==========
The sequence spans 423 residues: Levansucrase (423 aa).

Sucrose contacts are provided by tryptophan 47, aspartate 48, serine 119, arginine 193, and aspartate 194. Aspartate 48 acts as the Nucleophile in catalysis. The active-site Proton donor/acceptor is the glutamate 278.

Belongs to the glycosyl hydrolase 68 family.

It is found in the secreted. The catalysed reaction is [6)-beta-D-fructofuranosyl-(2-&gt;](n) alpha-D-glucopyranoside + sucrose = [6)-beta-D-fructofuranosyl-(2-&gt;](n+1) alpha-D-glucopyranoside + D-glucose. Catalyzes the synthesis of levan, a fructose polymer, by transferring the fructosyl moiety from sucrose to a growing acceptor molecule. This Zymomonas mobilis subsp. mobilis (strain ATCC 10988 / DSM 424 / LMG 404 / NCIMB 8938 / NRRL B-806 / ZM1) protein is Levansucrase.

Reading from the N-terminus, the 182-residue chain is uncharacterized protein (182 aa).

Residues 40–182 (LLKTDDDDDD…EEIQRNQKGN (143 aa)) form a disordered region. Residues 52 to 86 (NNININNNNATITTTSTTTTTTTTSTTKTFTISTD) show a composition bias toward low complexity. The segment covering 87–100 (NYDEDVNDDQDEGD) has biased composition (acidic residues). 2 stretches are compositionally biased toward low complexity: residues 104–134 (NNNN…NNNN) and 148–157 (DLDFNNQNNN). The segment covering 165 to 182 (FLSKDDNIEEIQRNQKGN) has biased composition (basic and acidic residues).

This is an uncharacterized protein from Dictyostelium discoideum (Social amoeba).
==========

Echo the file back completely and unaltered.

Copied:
The sequence spans 423 residues: Levansucrase (423 aa).

Sucrose contacts are provided by tryptophan 47, aspartate 48, serine 119, arginine 193, and aspartate 194. Aspartate 48 acts as the Nucleophile in catalysis. The active-site Proton donor/acceptor is the glutamate 278.

Belongs to the glycosyl hydrolase 68 family.

It is found in the secreted. The catalysed reaction is [6)-beta-D-fructofuranosyl-(2-&gt;](n) alpha-D-glucopyranoside + sucrose = [6)-beta-D-fructofuranosyl-(2-&gt;](n+1) alpha-D-glucopyranoside + D-glucose. Catalyzes the synthesis of levan, a fructose polymer, by transferring the fructosyl moiety from sucrose to a growing acceptor molecule. This Zymomonas mobilis subsp. mobilis (strain ATCC 10988 / DSM 424 / LMG 404 / NCIMB 8938 / NRRL B-806 / ZM1) protein is Levansucrase.

Reading from the N-terminus, the 182-residue chain is uncharacterized protein (182 aa).

Residues 40–182 (LLKTDDDDDD…EEIQRNQKGN (143 aa)) form a disordered region. Residues 52 to 86 (NNININNNNATITTTSTTTTTTTTSTTKTFTISTD) show a composition bias toward low complexity. The segment covering 87–100 (NYDEDVNDDQDEGD) has biased composition (acidic residues). 2 stretches are compositionally biased toward low complexity: residues 104–134 (NNNN…NNNN) and 148–157 (DLDFNNQNNN). The segment covering 165 to 182 (FLSKDDNIEEIQRNQKGN) has biased composition (basic and acidic residues).

This is an uncharacterized protein from Dictyostelium discoideum (Social amoeba).